A bouquet of flowers was presented to Val and a framed picture of The Man Himself -Kieran painted by the very talented Jim Dunne was presented to him. The lovely cake, made by Sarah O’Connor and Teresa O’Halloran, was cut before the unveiling of a Bigger picture of Kieran which with a lovely Plaque hangs on the wall of the hall for all to see – its almost Life-Like, unbelievable talent.

Congrats to all the Volunteers who made this a very special day of Fond Memories for all the Athea Community and far beyond they did tremendous work headed by the tireless Damien Ahern.

Kieran, along with his wife Val, are wished many years of Health  and Happiness as they embark on another venture of their retirement life.

We wish all the very best to all those who will be receiving their Leaving Cert results this weekend and hopefully they will all get what they desire.

Congrats to Becky O’Connor of Templeathea who celebrated her 18th birthday along with family and friends at Brown Joe’s on Saturday night last, all had an enjoyable time there.

If anyone left an implement in the Templeathea Cemetery while doing a bit of work there recently and forgot it I have it  if you ring me .

Thought for the Week:- Arriving at one Goal is the Starting Point To Another.

























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Knockdown News-30/08/2022

By Peg Prendeville

What a lovely end to the month with a beautiful sun each morning and warm days for the children to enjoy before they go back to the classroom. There are changes in Ballyhahill school with the appointment of Miss Dunworth who will be teaching the senior classes. Principal, Mrs, Horgan will be teaching Infants, first and second when she returns from maternity leave. In the meantime Miss Carmody is looking after those classes. The preschool is opening on Thursday for the little ones. They are so young when they start preschool. I am glad I had my children when I had as I loved to have them at home with me ‘til they were almost five. Now they are off at three but they all seem happy to go so that is fair enough.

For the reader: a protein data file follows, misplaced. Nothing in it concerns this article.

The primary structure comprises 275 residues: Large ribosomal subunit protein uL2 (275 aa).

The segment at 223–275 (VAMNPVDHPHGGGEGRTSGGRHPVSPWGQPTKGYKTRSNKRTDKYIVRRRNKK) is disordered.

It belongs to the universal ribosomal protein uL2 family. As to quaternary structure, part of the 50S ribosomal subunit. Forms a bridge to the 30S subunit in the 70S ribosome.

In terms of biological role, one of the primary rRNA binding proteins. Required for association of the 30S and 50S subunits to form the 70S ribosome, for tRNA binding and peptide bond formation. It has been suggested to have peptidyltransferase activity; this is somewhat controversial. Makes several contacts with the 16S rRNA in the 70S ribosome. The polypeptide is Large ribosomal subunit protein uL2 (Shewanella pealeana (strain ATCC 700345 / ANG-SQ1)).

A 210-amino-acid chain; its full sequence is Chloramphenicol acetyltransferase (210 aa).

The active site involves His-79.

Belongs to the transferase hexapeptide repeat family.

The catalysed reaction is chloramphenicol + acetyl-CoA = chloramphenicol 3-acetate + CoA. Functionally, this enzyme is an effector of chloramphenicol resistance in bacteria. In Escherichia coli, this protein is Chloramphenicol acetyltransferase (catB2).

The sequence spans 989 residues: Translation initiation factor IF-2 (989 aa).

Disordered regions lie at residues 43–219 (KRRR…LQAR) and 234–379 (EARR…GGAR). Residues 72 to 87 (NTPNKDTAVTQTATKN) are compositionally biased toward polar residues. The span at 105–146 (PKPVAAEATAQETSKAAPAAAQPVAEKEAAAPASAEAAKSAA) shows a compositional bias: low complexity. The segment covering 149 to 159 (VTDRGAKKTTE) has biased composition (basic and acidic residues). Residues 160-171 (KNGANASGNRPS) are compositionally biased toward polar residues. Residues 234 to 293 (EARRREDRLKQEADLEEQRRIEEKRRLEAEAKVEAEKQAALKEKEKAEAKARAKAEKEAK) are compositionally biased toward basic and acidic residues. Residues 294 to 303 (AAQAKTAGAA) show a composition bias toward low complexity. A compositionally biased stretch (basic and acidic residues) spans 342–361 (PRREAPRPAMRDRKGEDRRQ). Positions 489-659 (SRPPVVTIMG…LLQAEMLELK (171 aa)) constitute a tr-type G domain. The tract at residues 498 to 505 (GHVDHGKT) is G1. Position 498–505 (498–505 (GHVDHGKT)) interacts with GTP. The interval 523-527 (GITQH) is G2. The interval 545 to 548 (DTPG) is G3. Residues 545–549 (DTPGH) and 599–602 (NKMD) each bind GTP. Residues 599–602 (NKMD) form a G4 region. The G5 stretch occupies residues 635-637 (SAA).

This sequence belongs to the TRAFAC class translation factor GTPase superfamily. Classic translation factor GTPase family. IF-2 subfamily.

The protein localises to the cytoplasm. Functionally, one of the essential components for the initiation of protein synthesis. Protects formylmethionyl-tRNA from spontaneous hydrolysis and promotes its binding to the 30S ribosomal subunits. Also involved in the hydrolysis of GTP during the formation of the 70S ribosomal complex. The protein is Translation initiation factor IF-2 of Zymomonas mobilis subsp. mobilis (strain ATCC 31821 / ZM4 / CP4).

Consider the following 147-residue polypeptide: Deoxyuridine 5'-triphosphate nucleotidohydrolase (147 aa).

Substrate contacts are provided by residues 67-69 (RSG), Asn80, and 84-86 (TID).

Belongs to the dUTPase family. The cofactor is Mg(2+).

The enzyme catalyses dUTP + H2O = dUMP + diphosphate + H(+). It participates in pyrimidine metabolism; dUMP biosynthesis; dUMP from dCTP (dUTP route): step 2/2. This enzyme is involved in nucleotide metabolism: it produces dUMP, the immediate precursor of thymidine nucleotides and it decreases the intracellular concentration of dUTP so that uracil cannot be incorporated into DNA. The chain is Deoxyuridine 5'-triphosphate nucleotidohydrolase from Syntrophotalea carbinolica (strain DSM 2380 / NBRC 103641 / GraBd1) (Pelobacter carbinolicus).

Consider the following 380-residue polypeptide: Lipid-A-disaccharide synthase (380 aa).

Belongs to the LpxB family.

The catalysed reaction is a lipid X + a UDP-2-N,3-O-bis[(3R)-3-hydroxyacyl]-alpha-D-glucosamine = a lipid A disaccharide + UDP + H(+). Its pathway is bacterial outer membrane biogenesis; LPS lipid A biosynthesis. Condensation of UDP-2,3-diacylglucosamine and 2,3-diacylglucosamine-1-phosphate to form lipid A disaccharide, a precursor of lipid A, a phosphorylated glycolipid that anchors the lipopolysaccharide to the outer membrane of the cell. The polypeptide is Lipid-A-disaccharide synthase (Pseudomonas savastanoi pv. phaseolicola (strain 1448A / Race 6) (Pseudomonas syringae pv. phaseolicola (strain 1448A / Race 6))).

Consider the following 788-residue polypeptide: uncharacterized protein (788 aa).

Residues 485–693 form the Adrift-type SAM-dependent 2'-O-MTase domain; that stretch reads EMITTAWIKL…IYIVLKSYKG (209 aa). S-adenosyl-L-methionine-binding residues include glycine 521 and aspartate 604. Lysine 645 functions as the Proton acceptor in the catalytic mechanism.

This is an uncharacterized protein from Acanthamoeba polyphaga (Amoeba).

Saturday saw a huge crowd attend the official opening of the Glin Knights Experience. Madame Olda cut the ribbon. The weather made the day as people gathered around the square listening to the speeches over a megaphone. After the speeches everybody was invited to go into the new centre and exit through the library where food and drinks were offered. It was all very well organised. Well done to the Development committee. There was a great carnival atmosphere due to both the exhibition and the Book and Art Fair which was held in various venues around the town, which was organised by Ann Fennell. I enjoyed meeting the many people whom I got to know while working in Glin. A short but pleasant poetry reading took place at the back of O’Shaughnessy’s pub with Micheál MacDomhnaill and Jim McNamara and myself doing some readings. Norma Prendiville was the MC.

Athea had their own celebrations on Sunday to thank Dr. Murphy for his 37 years in Athea. I look forward to hearing all about it. Dr Murphy was very good to my father for many years and was always a pleasure to meet so I wish him many happy years of retirement.